This article explains how Heartsease school does not fit the criteria for transformation into an academy. It is not a failing school, and there are two other schools, which better fit the criteria in the area.
However, the Christian sponsors of the school are said to have preferred the school that was doing better, which they are going to knock down. This quite clearly shows that the academy scheme is not being run for the benefit of communities or pupils, but rather to best benefit the sponsors, and to show the scheme itself to best advantage. If (according to the National Audit Office) you cannot use the scheme to get value for money in failing schools, why not try in ones that run perfectly well...
"Heartsease High does not fit the criteria set out by the government for transformation into an academy. Recent improvements in performance mean it is far from a “failing” school. In fact, the government initially earmarked the Park High at King's Lynn and Oriel High at Gorleston as perfect sites for Norfolk's first academy. But Mr Dacre and the Bishop of Norwich preferred Heartsease. Norfolk County Council was always likely to support the plan, on the basis that £2m of private money and £25m from the government was too good to turn down. There are also strong suggestions that the government has told local authorities that their ability to access millions of pounds in cash from the building schools for the future initiative, to transform high schools, is linked to how many academies they successfully promote."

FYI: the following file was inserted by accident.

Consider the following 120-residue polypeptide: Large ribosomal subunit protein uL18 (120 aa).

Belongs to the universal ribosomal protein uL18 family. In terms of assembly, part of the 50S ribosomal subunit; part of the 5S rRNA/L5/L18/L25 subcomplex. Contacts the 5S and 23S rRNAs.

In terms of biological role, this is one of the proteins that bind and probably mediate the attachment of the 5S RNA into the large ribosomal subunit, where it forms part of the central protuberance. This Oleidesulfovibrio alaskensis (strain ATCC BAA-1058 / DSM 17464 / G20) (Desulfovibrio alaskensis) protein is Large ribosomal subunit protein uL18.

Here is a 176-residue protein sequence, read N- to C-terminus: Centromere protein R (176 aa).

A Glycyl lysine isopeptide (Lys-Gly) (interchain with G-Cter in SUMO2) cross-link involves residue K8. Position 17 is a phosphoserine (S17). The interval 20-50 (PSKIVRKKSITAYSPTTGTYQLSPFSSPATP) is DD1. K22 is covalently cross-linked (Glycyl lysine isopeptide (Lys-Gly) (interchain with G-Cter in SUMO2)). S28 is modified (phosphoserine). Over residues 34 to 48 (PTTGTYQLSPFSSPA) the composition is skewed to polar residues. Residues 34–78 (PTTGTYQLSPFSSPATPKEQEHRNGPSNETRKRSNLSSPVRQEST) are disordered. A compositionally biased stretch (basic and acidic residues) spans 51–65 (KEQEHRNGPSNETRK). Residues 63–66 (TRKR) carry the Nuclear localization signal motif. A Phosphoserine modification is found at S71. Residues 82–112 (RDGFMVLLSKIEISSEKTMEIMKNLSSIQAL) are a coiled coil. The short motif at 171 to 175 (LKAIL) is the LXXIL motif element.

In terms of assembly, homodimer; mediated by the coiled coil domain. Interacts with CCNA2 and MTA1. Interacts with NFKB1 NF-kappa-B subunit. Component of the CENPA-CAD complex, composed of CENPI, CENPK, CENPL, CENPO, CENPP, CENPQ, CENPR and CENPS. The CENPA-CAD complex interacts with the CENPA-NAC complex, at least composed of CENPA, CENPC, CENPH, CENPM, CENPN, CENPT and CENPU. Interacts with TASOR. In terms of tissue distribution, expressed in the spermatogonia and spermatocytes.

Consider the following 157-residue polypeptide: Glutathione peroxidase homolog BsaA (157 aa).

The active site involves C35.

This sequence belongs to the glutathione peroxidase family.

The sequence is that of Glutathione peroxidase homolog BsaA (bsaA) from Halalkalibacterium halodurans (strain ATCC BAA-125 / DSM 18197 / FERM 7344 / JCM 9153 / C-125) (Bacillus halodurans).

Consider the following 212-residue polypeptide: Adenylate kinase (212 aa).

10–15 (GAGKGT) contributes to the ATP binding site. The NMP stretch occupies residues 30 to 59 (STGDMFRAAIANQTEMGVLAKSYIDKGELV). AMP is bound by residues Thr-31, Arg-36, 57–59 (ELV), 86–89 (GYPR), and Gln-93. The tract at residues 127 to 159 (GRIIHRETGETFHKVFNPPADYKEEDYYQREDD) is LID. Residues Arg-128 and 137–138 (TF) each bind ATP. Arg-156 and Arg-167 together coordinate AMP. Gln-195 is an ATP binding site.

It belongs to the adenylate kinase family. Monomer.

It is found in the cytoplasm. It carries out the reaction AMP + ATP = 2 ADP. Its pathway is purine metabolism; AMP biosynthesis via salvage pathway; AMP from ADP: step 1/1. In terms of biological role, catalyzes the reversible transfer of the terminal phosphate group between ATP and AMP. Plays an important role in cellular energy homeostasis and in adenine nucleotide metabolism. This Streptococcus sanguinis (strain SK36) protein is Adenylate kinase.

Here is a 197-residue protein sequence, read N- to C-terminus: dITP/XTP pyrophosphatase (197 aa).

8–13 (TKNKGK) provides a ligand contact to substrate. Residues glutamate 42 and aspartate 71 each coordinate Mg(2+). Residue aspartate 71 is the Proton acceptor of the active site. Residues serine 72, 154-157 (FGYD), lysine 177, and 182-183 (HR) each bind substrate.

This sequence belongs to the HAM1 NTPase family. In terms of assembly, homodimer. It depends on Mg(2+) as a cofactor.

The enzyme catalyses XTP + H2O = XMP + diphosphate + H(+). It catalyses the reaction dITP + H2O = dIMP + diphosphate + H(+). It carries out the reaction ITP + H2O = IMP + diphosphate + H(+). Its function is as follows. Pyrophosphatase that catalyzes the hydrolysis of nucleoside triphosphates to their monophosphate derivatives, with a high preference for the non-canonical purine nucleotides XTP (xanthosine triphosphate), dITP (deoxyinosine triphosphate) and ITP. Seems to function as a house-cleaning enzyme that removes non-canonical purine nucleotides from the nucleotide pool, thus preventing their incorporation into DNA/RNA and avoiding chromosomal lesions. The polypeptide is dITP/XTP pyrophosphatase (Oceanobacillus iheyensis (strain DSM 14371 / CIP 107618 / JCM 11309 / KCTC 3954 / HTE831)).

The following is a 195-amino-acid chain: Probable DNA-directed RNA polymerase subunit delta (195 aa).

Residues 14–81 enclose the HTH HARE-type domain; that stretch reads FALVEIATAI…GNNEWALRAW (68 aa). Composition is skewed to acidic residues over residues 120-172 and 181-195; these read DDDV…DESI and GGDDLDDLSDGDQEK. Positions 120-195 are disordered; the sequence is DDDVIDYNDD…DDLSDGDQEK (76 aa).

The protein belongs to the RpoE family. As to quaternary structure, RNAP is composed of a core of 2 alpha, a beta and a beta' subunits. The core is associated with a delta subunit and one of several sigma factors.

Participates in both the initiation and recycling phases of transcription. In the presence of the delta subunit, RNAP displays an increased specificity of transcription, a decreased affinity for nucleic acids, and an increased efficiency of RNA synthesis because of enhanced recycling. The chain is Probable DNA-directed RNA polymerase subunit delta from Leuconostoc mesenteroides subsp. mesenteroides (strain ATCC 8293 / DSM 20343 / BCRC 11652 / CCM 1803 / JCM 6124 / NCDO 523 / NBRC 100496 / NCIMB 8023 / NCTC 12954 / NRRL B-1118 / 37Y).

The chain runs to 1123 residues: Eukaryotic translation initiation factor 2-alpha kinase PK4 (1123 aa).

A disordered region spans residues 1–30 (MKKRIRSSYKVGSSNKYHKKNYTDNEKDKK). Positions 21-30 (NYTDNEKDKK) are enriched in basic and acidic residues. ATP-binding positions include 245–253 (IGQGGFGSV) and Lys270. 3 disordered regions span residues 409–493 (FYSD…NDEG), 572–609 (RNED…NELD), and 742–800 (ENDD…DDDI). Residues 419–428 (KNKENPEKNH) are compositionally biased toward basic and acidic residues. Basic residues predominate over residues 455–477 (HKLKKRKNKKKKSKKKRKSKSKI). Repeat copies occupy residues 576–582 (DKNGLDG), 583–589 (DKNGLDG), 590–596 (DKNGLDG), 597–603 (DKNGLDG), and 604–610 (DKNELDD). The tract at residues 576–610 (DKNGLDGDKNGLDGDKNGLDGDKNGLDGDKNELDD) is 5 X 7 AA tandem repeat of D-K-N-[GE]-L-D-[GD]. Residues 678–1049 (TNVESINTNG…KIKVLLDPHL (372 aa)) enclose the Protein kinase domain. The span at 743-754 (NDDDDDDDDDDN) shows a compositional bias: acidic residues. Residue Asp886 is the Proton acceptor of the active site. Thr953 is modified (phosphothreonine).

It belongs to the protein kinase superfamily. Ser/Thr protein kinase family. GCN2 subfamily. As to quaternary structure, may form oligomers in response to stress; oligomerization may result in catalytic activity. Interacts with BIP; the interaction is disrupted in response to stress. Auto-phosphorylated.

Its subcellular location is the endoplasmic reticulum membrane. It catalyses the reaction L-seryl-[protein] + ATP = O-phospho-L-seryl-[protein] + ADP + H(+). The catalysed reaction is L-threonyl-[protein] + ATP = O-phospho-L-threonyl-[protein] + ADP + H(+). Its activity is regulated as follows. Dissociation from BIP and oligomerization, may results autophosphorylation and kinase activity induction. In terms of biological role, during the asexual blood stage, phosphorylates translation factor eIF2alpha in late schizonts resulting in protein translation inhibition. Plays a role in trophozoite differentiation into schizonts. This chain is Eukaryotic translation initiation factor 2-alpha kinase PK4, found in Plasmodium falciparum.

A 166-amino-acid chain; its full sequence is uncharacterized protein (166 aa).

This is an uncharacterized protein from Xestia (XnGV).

Monday, April 30, 2007
Sunday, April 01, 2007
Last month, the National Audit Office noted academies' terrible results in Maths and English, their failure to be responsive to local communities, and the fact that almost all were over-budget. Here, David Bell responds to those criticisms, as reported by The Guardian. He is 'glad' that, although they are not doing so at the moment, academies are 'on track to deliver value for money'.